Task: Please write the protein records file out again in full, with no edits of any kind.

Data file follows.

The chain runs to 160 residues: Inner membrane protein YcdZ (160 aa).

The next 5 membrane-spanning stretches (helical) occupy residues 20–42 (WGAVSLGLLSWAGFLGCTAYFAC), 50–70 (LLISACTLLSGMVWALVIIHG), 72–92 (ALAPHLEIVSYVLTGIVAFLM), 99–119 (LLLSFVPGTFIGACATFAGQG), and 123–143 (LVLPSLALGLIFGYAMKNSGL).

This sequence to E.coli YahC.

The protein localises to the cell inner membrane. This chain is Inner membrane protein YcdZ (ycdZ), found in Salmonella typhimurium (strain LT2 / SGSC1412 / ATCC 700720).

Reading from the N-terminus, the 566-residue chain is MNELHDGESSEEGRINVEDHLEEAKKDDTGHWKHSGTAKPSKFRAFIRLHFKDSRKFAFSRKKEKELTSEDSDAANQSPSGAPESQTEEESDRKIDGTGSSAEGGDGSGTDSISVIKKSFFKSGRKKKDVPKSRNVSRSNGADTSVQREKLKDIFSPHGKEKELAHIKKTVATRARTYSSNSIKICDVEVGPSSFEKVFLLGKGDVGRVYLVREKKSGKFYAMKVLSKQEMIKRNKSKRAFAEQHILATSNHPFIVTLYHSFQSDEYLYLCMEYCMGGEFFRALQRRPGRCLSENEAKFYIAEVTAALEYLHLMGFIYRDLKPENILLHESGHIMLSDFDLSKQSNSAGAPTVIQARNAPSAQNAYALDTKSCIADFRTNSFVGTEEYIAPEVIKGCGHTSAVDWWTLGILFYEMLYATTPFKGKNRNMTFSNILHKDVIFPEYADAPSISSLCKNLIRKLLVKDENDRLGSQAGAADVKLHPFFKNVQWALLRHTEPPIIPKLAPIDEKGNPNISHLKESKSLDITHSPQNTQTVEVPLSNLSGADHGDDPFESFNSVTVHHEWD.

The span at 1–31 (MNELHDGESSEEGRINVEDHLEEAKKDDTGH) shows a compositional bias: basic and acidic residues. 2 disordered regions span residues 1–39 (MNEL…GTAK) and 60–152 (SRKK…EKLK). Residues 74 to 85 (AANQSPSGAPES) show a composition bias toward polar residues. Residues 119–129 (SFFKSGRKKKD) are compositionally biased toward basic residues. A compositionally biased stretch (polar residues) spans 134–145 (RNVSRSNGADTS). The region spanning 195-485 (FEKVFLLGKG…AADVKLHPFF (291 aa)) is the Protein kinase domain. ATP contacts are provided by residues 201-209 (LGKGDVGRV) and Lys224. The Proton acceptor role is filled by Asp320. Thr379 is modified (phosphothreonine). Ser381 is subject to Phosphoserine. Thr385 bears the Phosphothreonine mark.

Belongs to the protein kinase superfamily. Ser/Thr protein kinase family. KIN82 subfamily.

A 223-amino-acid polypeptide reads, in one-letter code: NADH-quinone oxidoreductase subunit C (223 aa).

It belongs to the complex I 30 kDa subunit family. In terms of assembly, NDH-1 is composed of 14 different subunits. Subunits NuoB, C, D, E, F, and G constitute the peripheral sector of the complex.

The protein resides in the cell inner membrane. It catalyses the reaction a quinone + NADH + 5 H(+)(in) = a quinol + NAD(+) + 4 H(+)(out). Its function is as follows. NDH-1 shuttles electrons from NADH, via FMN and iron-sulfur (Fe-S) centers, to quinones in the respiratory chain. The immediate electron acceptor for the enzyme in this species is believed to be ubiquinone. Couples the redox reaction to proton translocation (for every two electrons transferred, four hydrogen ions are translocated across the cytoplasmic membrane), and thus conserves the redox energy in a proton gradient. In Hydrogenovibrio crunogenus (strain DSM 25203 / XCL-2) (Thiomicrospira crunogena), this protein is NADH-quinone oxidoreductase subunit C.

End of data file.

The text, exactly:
The chain runs to 160 residues: Inner membrane protein YcdZ (160 aa).

The next 5 membrane-spanning stretches (helical) occupy residues 20–42 (WGAVSLGLLSWAGFLGCTAYFAC), 50–70 (LLISACTLLSGMVWALVIIHG), 72–92 (ALAPHLEIVSYVLTGIVAFLM), 99–119 (LLLSFVPGTFIGACATFAGQG), and 123–143 (LVLPSLALGLIFGYAMKNSGL).

This sequence to E.coli YahC.

The protein localises to the cell inner membrane. This chain is Inner membrane protein YcdZ (ycdZ), found in Salmonella typhimurium (strain LT2 / SGSC1412 / ATCC 700720).

Reading from the N-terminus, the 566-residue chain is MNELHDGESSEEGRINVEDHLEEAKKDDTGHWKHSGTAKPSKFRAFIRLHFKDSRKFAFSRKKEKELTSEDSDAANQSPSGAPESQTEEESDRKIDGTGSSAEGGDGSGTDSISVIKKSFFKSGRKKKDVPKSRNVSRSNGADTSVQREKLKDIFSPHGKEKELAHIKKTVATRARTYSSNSIKICDVEVGPSSFEKVFLLGKGDVGRVYLVREKKSGKFYAMKVLSKQEMIKRNKSKRAFAEQHILATSNHPFIVTLYHSFQSDEYLYLCMEYCMGGEFFRALQRRPGRCLSENEAKFYIAEVTAALEYLHLMGFIYRDLKPENILLHESGHIMLSDFDLSKQSNSAGAPTVIQARNAPSAQNAYALDTKSCIADFRTNSFVGTEEYIAPEVIKGCGHTSAVDWWTLGILFYEMLYATTPFKGKNRNMTFSNILHKDVIFPEYADAPSISSLCKNLIRKLLVKDENDRLGSQAGAADVKLHPFFKNVQWALLRHTEPPIIPKLAPIDEKGNPNISHLKESKSLDITHSPQNTQTVEVPLSNLSGADHGDDPFESFNSVTVHHEWD.

The span at 1–31 (MNELHDGESSEEGRINVEDHLEEAKKDDTGH) shows a compositional bias: basic and acidic residues. 2 disordered regions span residues 1–39 (MNEL…GTAK) and 60–152 (SRKK…EKLK). Residues 74 to 85 (AANQSPSGAPES) show a composition bias toward polar residues. Residues 119–129 (SFFKSGRKKKD) are compositionally biased toward basic residues. A compositionally biased stretch (polar residues) spans 134–145 (RNVSRSNGADTS). The region spanning 195-485 (FEKVFLLGKG…AADVKLHPFF (291 aa)) is the Protein kinase domain. ATP contacts are provided by residues 201-209 (LGKGDVGRV) and Lys224. The Proton acceptor role is filled by Asp320. Thr379 is modified (phosphothreonine). Ser381 is subject to Phosphoserine. Thr385 bears the Phosphothreonine mark.

Belongs to the protein kinase superfamily. Ser/Thr protein kinase family. KIN82 subfamily.

A 223-amino-acid polypeptide reads, in one-letter code: NADH-quinone oxidoreductase subunit C (223 aa).

It belongs to the complex I 30 kDa subunit family. In terms of assembly, NDH-1 is composed of 14 different subunits. Subunits NuoB, C, D, E, F, and G constitute the peripheral sector of the complex.

The protein resides in the cell inner membrane. It catalyses the reaction a quinone + NADH + 5 H(+)(in) = a quinol + NAD(+) + 4 H(+)(out). Its function is as follows. NDH-1 shuttles electrons from NADH, via FMN and iron-sulfur (Fe-S) centers, to quinones in the respiratory chain. The immediate electron acceptor for the enzyme in this species is believed to be ubiquinone. Couples the redox reaction to proton translocation (for every two electrons transferred, four hydrogen ions are translocated across the cytoplasmic membrane), and thus conserves the redox energy in a proton gradient. In Hydrogenovibrio crunogenus (strain DSM 25203 / XCL-2) (Thiomicrospira crunogena), this protein is NADH-quinone oxidoreductase subunit C.